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“She’s the kind of pain in your ass that you can’t walk off.”
– Vision



We’re happy to announce that Daughters of the Witch Queen part 2 is now released.
We’d like to thank our proofreader Laura, our advance copy readers, and everyone who has hit us with encouraging email during the past months – it’s been great to improve these books with you. :)

This time the book is almost twice as long as part 1, touches more on the subject of magic, and definitely opens more questions than it closes.

Start reading!

DotWQ is only on Amazon Kindle at the moment. But fear not if you don’t have a Kindle device: for you can get a Kindle-app to any smartphone, or tablet, and you can read any amazon purchased kindle-books in your internet-browser over at Kindle Cloud Reader.

New to the series? Get DotWQ part 1 first. :)

Concept art!
This time we have an info-graph on the Tree of Powers, the different branches of magic in DotWQ. And an illustration of a mermaid. See if you can find out what magic Rain uses.



Start reading Daughters of the Witch Queen part 2!

New to the series? Get DotWQ part 1!


We hope you enjoyed the preview, the pictures, and look forward to hearing any feedback from you.


Silver and Kaija

Twitter: @runfreakrun || Like us on Facebook, make us feel fuzzy.

Daughters of the Witch Queen, part 2 preview

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We’re proud to announce that we’ll be releasing Daughters of the Witch Queen part 2 (our other project, a serialized novel) within three weeks, on the 2nd of May.

We gotta be honest, the last two months have been tiresome, frustrating, but ultimately fun months and we can’t wait to start on part 3 and get that out of the door too. Best part, like always, has been the interaction and dialogue with our newsletter-readers and advance copy reviewers who always know how to give us the best help, feedback, and cheering up just when we need it the most. We couldn’t have done it without you guys, and we hope you enjoy it. :)

So without further ado, have fun with the preview below and the first two chapters that are included!


Silver Saaremaeel and Kaija Rudkiewicz





Read the first two chapters!

Get part one :)



Get your mango on.

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You know, we’re not only about moody witches, giant flying whale sci-fi, or pretentiously deep thoughts on the act of creation. We’re also particular about good food and the art of cooking.

And so today, we’d like to share with you a super simple, super fun food hack we just learned from the youtuber-chef Katie, who made our mango peeling just a lot more easier. It’s not like we eat mangos everyday, but when we do – we’d rather do it well. This incredibly silly little trick saves time and makes things a lot cleaner. Just check it out yourself.



Mind-blowning, right? All of Katie’s videos are great, so keep on watching. Here’s another pro-tip for the curious: after you’ve got the mango in a cup, add some yogurt, mix it up, and you’ve got a delicious mango-lassi on your hands.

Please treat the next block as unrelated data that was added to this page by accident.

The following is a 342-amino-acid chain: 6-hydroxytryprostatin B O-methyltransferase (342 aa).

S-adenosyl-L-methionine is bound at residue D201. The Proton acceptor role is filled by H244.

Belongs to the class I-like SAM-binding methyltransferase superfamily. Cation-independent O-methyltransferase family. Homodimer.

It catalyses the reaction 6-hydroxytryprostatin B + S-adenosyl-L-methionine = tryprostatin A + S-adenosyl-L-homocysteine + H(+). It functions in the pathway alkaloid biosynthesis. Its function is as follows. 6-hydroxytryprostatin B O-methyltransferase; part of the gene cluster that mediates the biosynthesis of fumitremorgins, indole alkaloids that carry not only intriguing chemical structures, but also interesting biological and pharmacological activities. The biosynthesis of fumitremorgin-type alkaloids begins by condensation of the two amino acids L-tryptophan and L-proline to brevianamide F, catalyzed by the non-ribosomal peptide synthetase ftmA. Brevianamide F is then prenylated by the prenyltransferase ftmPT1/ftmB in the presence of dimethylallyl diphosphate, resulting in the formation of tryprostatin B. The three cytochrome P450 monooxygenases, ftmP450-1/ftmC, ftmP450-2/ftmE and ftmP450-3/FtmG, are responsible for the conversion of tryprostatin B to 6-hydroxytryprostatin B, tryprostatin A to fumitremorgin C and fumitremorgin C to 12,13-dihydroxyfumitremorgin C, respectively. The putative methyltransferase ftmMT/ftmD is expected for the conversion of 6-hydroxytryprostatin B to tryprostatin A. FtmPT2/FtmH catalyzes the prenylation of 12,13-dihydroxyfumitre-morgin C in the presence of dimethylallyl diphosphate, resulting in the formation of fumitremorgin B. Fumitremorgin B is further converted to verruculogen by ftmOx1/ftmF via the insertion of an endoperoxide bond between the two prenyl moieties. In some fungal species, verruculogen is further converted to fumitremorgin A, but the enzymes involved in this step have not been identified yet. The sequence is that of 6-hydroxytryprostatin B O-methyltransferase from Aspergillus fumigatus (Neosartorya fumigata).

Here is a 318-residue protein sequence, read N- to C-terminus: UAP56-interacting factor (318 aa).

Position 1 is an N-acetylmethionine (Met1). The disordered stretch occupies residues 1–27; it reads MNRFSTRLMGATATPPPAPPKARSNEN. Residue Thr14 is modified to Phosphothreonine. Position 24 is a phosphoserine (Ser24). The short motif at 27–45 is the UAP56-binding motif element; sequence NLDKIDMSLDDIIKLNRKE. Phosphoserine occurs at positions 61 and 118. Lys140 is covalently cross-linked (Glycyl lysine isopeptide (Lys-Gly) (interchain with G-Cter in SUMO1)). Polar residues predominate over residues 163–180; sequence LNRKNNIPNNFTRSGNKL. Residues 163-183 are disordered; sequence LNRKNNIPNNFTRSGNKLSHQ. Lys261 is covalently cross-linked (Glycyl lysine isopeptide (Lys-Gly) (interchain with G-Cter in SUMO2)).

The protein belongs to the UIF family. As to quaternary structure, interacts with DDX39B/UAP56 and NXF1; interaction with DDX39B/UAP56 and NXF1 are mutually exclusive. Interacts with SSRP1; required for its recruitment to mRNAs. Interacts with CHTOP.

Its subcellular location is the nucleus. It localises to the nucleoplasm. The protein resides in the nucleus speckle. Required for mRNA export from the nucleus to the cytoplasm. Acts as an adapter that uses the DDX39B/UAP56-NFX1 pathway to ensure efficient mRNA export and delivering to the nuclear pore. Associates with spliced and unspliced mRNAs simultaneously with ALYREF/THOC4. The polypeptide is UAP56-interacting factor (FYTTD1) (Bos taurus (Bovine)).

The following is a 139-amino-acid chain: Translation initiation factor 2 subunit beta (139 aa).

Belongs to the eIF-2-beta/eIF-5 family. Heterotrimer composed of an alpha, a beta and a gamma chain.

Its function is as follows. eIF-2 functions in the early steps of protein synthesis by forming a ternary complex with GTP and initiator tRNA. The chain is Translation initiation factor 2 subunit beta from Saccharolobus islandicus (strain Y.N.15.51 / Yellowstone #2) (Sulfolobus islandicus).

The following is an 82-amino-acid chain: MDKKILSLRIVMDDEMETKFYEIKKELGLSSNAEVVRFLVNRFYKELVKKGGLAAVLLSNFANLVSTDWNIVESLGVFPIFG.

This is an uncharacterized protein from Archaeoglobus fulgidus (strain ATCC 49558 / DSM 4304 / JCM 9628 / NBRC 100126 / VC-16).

“Studies have shown that people who cook are 169% happier than people who don’t.”




Nom nom nom,

Tweet tweet me your mango-tricks at @runfreakrun or just email us at silverandkaija[at] or don’t, whatever.


Sci-fi coolness: The Leviathan

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I’ve always been a big lover of science-fiction, especially anything that has this sense of fantastical culture mixed with gritty technology, usually touching the classic debate of man vs. nature, and always with dire consequences. Original pieces like Dune, Nausicaä of the Valley of the Wind, and the Hyperion speak volumes to me. I’ve probably been inspired by them on more than one occasion in my own concept art career, and will most likely be inspired many more times in the future.

And so, today I wanted to share this teaser-trailer of The Leviathan that has been spreading around the internet like wildfire. And deservedly so – for it is fantastic, it has all the elements of science-fiction that I love; from gritty technology, sense of culture, man vs. nature, and dire consequences. I hope you will enjoy it too.

It was the brain-child of the director Ruairi Robinson, script written by Jim Uhls, and it is a proof of concept for a larger project – that I truly hope will come to life. For there is never enough great sci-fi.


In other news – we’re almost at an end with internal edits for Part 2 of Daughters of the Witch Queen, after a week or so we’ll begin proofreading and go into full-time illustration mode. Like last time, we’ll tease our mailing list-members with concept art and ask you guys to participate as advance readers in exchange for a free copy.  And most importantly, we look forward to chatting with you again. :)


Tweet, tweet me all your sci-fi recommendations @runfreakrun or drop us an email at silverandkaija (at)